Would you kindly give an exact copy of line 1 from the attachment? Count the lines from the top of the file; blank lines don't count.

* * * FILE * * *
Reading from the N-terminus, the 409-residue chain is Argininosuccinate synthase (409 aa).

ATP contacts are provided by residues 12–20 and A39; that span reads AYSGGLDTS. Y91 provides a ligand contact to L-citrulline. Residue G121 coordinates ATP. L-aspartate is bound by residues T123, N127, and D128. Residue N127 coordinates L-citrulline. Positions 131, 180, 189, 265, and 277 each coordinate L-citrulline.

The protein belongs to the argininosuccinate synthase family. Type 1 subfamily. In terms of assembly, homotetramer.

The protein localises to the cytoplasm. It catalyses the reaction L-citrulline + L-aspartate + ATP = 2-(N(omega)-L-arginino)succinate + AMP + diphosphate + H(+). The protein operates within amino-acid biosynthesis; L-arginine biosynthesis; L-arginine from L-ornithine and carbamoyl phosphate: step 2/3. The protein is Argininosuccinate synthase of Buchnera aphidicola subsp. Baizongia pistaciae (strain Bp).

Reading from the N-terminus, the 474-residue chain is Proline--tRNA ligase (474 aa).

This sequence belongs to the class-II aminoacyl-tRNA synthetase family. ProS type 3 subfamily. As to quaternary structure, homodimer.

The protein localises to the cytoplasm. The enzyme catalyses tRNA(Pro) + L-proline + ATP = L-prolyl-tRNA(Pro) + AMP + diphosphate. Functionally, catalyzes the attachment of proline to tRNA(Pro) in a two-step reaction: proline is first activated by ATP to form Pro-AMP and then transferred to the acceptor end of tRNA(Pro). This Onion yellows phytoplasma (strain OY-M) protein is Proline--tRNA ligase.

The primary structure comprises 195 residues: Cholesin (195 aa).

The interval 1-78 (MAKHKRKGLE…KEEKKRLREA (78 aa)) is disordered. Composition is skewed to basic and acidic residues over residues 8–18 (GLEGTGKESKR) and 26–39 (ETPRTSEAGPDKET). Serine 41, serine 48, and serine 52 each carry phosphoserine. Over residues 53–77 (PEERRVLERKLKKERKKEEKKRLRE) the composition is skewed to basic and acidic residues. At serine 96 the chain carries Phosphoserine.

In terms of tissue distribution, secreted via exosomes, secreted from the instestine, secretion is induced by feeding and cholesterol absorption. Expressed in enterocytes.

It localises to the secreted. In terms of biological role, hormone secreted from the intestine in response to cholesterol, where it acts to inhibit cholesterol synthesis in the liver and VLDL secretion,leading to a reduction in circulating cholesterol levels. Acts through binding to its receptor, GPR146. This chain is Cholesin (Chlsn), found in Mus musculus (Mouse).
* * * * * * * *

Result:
Reading from the N-terminus, the 409-residue chain is Argininosuccinate synthase (409 aa).